Unless you’ve caught a sudden case of ebola, you’re probably aware that the new “Teenage Mutant Ninja Turtles” movie hits theaters nationwide tonight. Studios are fast running out of original source material with which to load up the ever expanding troth of comic book movies. So they’ve now turned to remaking old franchises—and what better demographic to exploit than nostalgia-prone millennials.
For those who grew up on the Saturday morning cartoons, TIVO-ed the live-action movies, or choked on Donatello’s bo staff, here’s why this new reboot will fail to live up to your hazy childhood memories.
The new turtles are not as cute as the cartoons.
When TMNT creators Kevin Eastman and Peter Laid first conceived of the turtles story, the concept was a dark, satirical comic book. That tone drasticaly transformed in its TV and early film incarnations.
This new movie promises to go back to the roots of the original comic strip. But honestly, the last thing we need or want is a dark reboot of the Ninja Turtles. They’re crime-fighting, anthropomorphized turtles. Why do all comic book movies think they’re the Dark Knight?
It’s full of Megan Fox’s weird thumbs.
Though this isn’t technically a reason not to see this movie, can we all agree that Megan Fox has some wonky thumbs? I mean, she’s a gorgeous sexual viper, but she also has one of the ugliest thumbs in America. How could she ever capture April’s ethereal beauty?
This version of the Turtles can’t be merchandised as well.
Part of any Millennial’s connection to the Turtles is all the merchandise they offered. Say what you will about the Turtles’ work ethic, but they had some of the best marketers and licensees in the business.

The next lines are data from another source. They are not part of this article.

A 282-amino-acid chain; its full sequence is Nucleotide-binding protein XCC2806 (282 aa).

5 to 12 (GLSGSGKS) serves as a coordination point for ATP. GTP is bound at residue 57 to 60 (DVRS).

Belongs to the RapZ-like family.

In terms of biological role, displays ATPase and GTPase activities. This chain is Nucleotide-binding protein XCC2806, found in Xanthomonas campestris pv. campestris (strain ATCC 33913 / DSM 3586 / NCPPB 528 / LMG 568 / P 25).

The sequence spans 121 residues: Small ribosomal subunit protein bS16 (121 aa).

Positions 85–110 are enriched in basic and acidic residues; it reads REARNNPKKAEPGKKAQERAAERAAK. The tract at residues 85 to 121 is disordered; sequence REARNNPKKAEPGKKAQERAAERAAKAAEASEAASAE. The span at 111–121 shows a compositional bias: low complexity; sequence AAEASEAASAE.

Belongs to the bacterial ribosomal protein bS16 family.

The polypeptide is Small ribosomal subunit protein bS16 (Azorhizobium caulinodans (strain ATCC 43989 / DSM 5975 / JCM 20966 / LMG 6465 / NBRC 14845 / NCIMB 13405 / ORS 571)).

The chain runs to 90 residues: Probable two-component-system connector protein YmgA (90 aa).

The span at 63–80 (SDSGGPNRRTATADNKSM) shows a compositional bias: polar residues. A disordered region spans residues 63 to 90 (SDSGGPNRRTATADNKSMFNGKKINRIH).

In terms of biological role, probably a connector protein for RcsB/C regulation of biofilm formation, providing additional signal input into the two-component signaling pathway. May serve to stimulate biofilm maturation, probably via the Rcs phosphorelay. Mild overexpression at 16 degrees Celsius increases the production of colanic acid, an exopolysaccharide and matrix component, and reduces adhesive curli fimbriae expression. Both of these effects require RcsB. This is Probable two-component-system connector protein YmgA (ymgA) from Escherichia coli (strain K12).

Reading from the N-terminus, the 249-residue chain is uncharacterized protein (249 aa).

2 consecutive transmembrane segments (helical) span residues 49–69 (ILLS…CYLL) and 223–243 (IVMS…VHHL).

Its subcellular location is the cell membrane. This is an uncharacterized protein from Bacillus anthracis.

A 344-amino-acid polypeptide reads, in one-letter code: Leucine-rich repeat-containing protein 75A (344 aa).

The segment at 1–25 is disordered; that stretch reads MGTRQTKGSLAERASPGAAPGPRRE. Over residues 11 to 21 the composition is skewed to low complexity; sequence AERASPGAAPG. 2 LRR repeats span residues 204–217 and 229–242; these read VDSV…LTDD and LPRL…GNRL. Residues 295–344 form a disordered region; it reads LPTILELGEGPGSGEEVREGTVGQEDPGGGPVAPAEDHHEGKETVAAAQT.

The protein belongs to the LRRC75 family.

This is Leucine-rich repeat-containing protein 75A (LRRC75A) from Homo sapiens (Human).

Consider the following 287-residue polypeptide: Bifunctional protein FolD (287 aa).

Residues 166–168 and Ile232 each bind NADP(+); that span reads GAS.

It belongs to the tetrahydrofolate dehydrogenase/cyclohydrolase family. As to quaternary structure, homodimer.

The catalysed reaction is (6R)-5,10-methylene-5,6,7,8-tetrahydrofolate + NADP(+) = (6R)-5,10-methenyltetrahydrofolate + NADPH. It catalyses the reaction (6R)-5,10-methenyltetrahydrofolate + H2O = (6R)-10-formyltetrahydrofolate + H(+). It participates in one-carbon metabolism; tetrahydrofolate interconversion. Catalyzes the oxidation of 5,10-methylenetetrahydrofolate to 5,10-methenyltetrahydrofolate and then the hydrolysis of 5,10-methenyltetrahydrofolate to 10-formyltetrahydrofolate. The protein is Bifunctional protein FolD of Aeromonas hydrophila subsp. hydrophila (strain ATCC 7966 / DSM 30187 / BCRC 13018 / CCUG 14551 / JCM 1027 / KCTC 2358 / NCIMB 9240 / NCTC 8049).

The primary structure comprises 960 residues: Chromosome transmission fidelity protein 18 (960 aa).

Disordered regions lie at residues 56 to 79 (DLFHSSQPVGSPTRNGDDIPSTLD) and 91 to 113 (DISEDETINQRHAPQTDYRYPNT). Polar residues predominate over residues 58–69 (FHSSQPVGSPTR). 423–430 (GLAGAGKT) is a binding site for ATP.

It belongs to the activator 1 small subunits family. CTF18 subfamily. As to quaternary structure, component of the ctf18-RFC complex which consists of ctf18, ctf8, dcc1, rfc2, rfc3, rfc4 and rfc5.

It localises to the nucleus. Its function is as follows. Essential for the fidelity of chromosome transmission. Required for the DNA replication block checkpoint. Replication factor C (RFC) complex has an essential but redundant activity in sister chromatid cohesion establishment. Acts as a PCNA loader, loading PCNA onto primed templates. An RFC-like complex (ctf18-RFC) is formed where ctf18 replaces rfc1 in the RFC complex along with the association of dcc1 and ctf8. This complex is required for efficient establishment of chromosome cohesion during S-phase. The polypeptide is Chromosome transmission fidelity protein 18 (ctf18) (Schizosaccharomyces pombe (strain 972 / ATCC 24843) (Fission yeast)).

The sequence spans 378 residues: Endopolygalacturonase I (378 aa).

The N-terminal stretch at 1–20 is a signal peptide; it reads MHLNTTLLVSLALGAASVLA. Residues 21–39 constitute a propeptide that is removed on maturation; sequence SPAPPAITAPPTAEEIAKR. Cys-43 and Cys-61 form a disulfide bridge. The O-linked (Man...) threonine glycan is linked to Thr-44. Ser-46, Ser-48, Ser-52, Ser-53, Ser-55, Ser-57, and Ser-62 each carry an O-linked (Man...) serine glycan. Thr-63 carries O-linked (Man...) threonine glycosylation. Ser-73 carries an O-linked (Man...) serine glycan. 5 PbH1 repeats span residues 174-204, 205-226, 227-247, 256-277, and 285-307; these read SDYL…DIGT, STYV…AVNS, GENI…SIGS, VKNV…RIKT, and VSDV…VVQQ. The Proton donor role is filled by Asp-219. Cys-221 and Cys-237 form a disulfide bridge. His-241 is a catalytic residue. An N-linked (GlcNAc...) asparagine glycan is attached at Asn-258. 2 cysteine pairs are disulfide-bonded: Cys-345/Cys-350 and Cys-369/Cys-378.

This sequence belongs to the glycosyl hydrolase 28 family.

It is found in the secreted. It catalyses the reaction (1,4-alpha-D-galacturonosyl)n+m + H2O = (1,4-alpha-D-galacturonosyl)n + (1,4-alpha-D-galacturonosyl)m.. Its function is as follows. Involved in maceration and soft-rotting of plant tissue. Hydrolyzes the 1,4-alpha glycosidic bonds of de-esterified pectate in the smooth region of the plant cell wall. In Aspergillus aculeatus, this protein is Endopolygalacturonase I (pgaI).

This is just another sign of the reptilian shape-shifter takeover.
If you spend a certain amount of time on the internet you’re bound to come across “reptilian shapeshifter” propaganda. Basically, a bunch of paranoid, sexless, internet freaks posit that certain high-level members of the media and political leadership are actually alien reptiles in disguise. To prove their obviously airtight argument, they point to numerous shots of so called-reptilian shapeshifters disguised as public figures. A turtle-centric movie could only add fuel to their fire.
The promotional campaign is bloated and horrendous.
The joint Nickelodeon and Paramount venture spared no expense for an in-your-face marketing campaign the would repel even the greediest among us. Billboards and TV commercials have been pervasive, and even offensive. In Australia, a poster of the turtles jumping out of an exploding building was yanked due to poor taste—the release date there is September 11.
The joke’s not even funny any more.
Like we mentioned, the original comic was supposed to be satire, a spoof of other over-the-top comic book superhero characters. When your biggest competition is called “Guardians of the Galaxy” and features a talking racoon, the joke is really over.
In conclusion … I’ll only come around if they actually show the Turtles ripping a bong.